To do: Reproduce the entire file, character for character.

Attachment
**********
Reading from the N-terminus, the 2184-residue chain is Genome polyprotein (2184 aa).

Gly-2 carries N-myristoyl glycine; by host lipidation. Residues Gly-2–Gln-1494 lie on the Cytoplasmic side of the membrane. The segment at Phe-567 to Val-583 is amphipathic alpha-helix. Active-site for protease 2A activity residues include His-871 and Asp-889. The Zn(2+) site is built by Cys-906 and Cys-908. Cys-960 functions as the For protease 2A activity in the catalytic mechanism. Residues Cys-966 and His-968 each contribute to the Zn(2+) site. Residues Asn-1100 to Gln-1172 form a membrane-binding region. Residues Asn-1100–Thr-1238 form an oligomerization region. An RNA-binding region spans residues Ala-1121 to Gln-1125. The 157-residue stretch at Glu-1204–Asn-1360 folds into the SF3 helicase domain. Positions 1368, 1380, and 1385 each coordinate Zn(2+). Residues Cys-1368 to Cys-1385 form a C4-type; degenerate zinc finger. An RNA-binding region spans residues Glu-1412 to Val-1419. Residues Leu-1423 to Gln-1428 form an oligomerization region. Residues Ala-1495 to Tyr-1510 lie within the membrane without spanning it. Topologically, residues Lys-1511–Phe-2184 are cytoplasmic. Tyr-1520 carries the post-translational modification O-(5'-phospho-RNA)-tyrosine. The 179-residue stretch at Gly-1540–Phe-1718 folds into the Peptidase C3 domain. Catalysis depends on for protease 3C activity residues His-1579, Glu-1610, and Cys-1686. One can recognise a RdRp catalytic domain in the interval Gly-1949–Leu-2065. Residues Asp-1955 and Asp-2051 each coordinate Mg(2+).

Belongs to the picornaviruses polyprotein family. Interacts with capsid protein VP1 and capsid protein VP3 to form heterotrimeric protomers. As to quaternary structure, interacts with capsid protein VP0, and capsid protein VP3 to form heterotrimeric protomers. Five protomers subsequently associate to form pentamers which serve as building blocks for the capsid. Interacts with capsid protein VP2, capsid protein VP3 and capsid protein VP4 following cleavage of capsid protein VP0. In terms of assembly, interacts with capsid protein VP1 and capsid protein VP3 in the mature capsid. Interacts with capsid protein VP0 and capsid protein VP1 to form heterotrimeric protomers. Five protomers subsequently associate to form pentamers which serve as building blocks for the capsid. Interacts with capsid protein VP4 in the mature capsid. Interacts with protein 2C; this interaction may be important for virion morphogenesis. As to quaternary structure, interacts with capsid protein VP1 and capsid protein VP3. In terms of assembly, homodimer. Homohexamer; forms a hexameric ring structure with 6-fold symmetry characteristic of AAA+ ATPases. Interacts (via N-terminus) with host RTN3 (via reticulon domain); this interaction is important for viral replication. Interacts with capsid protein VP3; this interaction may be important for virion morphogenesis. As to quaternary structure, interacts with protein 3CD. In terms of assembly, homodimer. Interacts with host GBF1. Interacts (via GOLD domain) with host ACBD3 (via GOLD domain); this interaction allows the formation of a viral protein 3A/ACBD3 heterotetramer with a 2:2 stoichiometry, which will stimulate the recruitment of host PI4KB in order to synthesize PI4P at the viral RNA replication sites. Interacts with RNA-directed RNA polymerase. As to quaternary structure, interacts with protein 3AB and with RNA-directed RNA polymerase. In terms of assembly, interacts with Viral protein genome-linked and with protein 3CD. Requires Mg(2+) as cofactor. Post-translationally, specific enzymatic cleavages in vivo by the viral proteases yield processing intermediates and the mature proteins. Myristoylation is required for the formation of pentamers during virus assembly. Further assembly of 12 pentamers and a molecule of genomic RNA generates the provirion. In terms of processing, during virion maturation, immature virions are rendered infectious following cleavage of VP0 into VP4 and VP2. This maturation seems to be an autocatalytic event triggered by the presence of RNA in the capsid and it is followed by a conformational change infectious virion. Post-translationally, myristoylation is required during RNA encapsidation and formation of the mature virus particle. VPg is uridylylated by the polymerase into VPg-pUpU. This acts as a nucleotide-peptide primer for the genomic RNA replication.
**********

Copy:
Reading from the N-terminus, the 2184-residue chain is Genome polyprotein (2184 aa).

Gly-2 carries N-myristoyl glycine; by host lipidation. Residues Gly-2–Gln-1494 lie on the Cytoplasmic side of the membrane. The segment at Phe-567 to Val-583 is amphipathic alpha-helix. Active-site for protease 2A activity residues include His-871 and Asp-889. The Zn(2+) site is built by Cys-906 and Cys-908. Cys-960 functions as the For protease 2A activity in the catalytic mechanism. Residues Cys-966 and His-968 each contribute to the Zn(2+) site. Residues Asn-1100 to Gln-1172 form a membrane-binding region. Residues Asn-1100–Thr-1238 form an oligomerization region. An RNA-binding region spans residues Ala-1121 to Gln-1125. The 157-residue stretch at Glu-1204–Asn-1360 folds into the SF3 helicase domain. Positions 1368, 1380, and 1385 each coordinate Zn(2+). Residues Cys-1368 to Cys-1385 form a C4-type; degenerate zinc finger. An RNA-binding region spans residues Glu-1412 to Val-1419. Residues Leu-1423 to Gln-1428 form an oligomerization region. Residues Ala-1495 to Tyr-1510 lie within the membrane without spanning it. Topologically, residues Lys-1511–Phe-2184 are cytoplasmic. Tyr-1520 carries the post-translational modification O-(5'-phospho-RNA)-tyrosine. The 179-residue stretch at Gly-1540–Phe-1718 folds into the Peptidase C3 domain. Catalysis depends on for protease 3C activity residues His-1579, Glu-1610, and Cys-1686. One can recognise a RdRp catalytic domain in the interval Gly-1949–Leu-2065. Residues Asp-1955 and Asp-2051 each coordinate Mg(2+).

Belongs to the picornaviruses polyprotein family. Interacts with capsid protein VP1 and capsid protein VP3 to form heterotrimeric protomers. As to quaternary structure, interacts with capsid protein VP0, and capsid protein VP3 to form heterotrimeric protomers. Five protomers subsequently associate to form pentamers which serve as building blocks for the capsid. Interacts with capsid protein VP2, capsid protein VP3 and capsid protein VP4 following cleavage of capsid protein VP0. In terms of assembly, interacts with capsid protein VP1 and capsid protein VP3 in the mature capsid. Interacts with capsid protein VP0 and capsid protein VP1 to form heterotrimeric protomers. Five protomers subsequently associate to form pentamers which serve as building blocks for the capsid. Interacts with capsid protein VP4 in the mature capsid. Interacts with protein 2C; this interaction may be important for virion morphogenesis. As to quaternary structure, interacts with capsid protein VP1 and capsid protein VP3. In terms of assembly, homodimer. Homohexamer; forms a hexameric ring structure with 6-fold symmetry characteristic of AAA+ ATPases. Interacts (via N-terminus) with host RTN3 (via reticulon domain); this interaction is important for viral replication. Interacts with capsid protein VP3; this interaction may be important for virion morphogenesis. As to quaternary structure, interacts with protein 3CD. In terms of assembly, homodimer. Interacts with host GBF1. Interacts (via GOLD domain) with host ACBD3 (via GOLD domain); this interaction allows the formation of a viral protein 3A/ACBD3 heterotetramer with a 2:2 stoichiometry, which will stimulate the recruitment of host PI4KB in order to synthesize PI4P at the viral RNA replication sites. Interacts with RNA-directed RNA polymerase. As to quaternary structure, interacts with protein 3AB and with RNA-directed RNA polymerase. In terms of assembly, interacts with Viral protein genome-linked and with protein 3CD. Requires Mg(2+) as cofactor. Post-translationally, specific enzymatic cleavages in vivo by the viral proteases yield processing intermediates and the mature proteins. Myristoylation is required for the formation of pentamers during virus assembly. Further assembly of 12 pentamers and a molecule of genomic RNA generates the provirion. In terms of processing, during virion maturation, immature virions are rendered infectious following cleavage of VP0 into VP4 and VP2. This maturation seems to be an autocatalytic event triggered by the presence of RNA in the capsid and it is followed by a conformational change infectious virion. Post-translationally, myristoylation is required during RNA encapsidation and formation of the mature virus particle. VPg is uridylylated by the polymerase into VPg-pUpU. This acts as a nucleotide-peptide primer for the genomic RNA replication.